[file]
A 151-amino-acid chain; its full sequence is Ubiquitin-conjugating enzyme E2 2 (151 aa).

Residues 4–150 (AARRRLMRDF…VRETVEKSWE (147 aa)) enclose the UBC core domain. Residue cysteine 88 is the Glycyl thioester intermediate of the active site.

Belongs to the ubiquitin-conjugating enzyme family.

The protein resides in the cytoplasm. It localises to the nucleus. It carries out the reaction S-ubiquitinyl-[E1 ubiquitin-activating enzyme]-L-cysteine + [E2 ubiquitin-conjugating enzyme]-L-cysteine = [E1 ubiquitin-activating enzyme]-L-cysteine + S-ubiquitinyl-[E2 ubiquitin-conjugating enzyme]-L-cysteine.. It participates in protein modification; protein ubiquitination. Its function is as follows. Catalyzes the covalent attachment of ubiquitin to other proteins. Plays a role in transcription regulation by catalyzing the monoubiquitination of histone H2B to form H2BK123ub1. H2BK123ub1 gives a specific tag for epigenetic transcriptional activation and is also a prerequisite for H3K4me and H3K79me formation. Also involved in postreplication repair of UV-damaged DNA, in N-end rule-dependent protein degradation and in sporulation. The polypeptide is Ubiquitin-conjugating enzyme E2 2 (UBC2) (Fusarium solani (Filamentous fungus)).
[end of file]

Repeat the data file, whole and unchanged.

A 151-amino-acid chain; its full sequence is Ubiquitin-conjugating enzyme E2 2 (151 aa).

Residues 4–150 (AARRRLMRDF…VRETVEKSWE (147 aa)) enclose the UBC core domain. Residue cysteine 88 is the Glycyl thioester intermediate of the active site.

Belongs to the ubiquitin-conjugating enzyme family.

The protein resides in the cytoplasm. It localises to the nucleus. It carries out the reaction S-ubiquitinyl-[E1 ubiquitin-activating enzyme]-L-cysteine + [E2 ubiquitin-conjugating enzyme]-L-cysteine = [E1 ubiquitin-activating enzyme]-L-cysteine + S-ubiquitinyl-[E2 ubiquitin-conjugating enzyme]-L-cysteine.. It participates in protein modification; protein ubiquitination. Its function is as follows. Catalyzes the covalent attachment of ubiquitin to other proteins. Plays a role in transcription regulation by catalyzing the monoubiquitination of histone H2B to form H2BK123ub1. H2BK123ub1 gives a specific tag for epigenetic transcriptional activation and is also a prerequisite for H3K4me and H3K79me formation. Also involved in postreplication repair of UV-damaged DNA, in N-end rule-dependent protein degradation and in sporulation. The polypeptide is Ubiquitin-conjugating enzyme E2 2 (UBC2) (Fusarium solani (Filamentous fungus)).